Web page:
Lightweight, portable, strong, and easy to use – sound to good to be true? Say hello to the Helinox Chair One. In recent memory, whenever I’ve used a camp chair I always remembered them being disappointing on some level. Most of them are usually clumsy and bulky and you’d be hard pressed to truly call them portable unless you have a vehicle or a mule train to tote them around. That, or they’re super comfy for about two to three hours until the poles or seams start to fail and the chair begins to fall apart.
Our friends at HorNest recently sent us some samples of the Helinox Chair One. Believe me, I was more than skeptical to say the least. The chair packs down to roughly the size of a 32 ounce water bottle and weighs in at (amazingly enough) 32 ounces. At first glance, I was left thinking, “How could this chair hold the weight of my 20o plus pound body for more than a few minutes without giving up the proverbial ghost?
Unpacking and assembling the Helinox Chair One is a rather quick process. For any of you that have put together a modern camping tent, the set up will be fairly intuitive. My initial inspection of the chair and carrying bag showed them to be made of solid construction with both high-quality stitching and durable materials. Aluminum poles from DAC with a composite hub make up the bulk of the frame. The shock corded poles literally snap into position with little or no effort.
The assembly diagram is printed on the chair and is simple to follow and self-explanatory. The seat section of the chair unfolds and the poles are inserted into the pole pockets. Flip the chair upright and onto its feet and that’s it! All of a sudden, you are presented with a place to rest your tired body and enjoy a scenic vista. You can also watch the video from Helinox about assembling the chair:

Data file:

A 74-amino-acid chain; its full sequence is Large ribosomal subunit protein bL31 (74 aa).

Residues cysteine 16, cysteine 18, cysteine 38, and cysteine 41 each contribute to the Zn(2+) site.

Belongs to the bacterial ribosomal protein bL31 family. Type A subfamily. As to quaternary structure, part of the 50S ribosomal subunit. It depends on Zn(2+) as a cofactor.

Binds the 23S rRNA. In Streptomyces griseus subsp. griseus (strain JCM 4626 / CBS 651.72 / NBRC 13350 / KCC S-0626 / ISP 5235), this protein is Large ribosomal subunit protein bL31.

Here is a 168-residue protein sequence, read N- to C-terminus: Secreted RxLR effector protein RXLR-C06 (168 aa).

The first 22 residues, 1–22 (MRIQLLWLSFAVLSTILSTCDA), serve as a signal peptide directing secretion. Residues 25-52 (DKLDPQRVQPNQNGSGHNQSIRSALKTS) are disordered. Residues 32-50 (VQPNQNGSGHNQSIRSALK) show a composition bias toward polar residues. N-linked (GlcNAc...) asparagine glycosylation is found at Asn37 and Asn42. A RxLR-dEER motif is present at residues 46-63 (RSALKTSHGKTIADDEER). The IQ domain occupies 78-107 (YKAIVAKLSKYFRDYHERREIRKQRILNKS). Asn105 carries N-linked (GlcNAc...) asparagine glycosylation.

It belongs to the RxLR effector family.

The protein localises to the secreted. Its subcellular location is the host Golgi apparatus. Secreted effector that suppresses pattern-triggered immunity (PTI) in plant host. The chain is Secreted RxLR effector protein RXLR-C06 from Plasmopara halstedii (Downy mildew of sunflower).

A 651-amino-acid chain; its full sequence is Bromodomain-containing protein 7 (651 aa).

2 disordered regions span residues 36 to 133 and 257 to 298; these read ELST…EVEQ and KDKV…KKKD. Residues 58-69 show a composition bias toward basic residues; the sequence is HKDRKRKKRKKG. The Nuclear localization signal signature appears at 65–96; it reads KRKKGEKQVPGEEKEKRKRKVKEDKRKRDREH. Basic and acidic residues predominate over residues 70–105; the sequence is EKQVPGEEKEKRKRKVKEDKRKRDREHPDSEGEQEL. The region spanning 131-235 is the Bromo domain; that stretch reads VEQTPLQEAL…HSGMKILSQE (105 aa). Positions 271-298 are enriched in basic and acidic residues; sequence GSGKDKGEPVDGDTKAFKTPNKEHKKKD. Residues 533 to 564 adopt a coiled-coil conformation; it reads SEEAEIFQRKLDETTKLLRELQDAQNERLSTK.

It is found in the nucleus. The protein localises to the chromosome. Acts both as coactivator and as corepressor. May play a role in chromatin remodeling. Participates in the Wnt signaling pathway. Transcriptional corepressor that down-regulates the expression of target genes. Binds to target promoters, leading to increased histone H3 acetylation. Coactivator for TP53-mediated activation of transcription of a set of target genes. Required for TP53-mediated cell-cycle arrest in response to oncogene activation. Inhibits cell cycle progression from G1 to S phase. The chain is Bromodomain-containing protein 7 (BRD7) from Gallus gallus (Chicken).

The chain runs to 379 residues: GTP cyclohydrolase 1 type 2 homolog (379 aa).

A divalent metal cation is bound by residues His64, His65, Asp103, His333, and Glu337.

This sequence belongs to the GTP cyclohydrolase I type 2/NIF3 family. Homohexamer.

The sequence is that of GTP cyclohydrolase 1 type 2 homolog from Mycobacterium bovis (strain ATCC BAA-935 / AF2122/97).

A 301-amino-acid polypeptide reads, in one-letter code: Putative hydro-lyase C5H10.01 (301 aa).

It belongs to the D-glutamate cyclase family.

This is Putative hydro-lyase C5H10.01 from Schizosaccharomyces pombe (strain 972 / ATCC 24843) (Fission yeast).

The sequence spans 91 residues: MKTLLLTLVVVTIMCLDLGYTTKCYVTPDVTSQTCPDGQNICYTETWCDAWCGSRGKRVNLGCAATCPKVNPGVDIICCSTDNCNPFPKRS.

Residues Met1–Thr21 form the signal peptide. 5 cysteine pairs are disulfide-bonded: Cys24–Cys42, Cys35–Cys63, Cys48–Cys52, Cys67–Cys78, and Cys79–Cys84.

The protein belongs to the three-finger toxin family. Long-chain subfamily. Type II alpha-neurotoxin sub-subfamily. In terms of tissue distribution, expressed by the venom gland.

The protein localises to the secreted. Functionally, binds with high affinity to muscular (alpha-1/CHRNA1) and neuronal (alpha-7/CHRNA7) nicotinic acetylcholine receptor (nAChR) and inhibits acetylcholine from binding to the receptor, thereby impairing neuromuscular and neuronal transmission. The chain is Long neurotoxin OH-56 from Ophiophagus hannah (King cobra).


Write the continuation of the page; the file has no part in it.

[vimeo 41929216 w=740&h=400]
The chair is load rated for up to 320 pounds. I am not at the top end of that limit, but let’s say I am 75% of the way there. I have been using this chair in the field for about three months now. There are no signs of stress or wear to either the poles or the seat. The stitching at the pole sockets is intact and other than a little dirt here and there, there are no obvious signs of wear on the Helinox Chair One. Breathable mesh on the sides and back of the chair allow airflow that helps to cool you down and keep you comfortable while seated.
The chair we received from Hornest was the “tactical” version made by Helinox. The colors on this model are more muted than the standard versions. There is a ribbon of loop webbing on the transit bag to attach it to a pack. There is also a handy loop panel on the back of chair to help identify the chair with a unit patch or morale patch of your choice. To date, I have found myself leaving this chair in my every day bag and setting it up for a quick break more often than not. Is this the Holy Grail of camp chairs? No, but it is a great option for a lightweight and packable chair for frequent use. Should you get one? My response would be, “Why don’t you have one already?”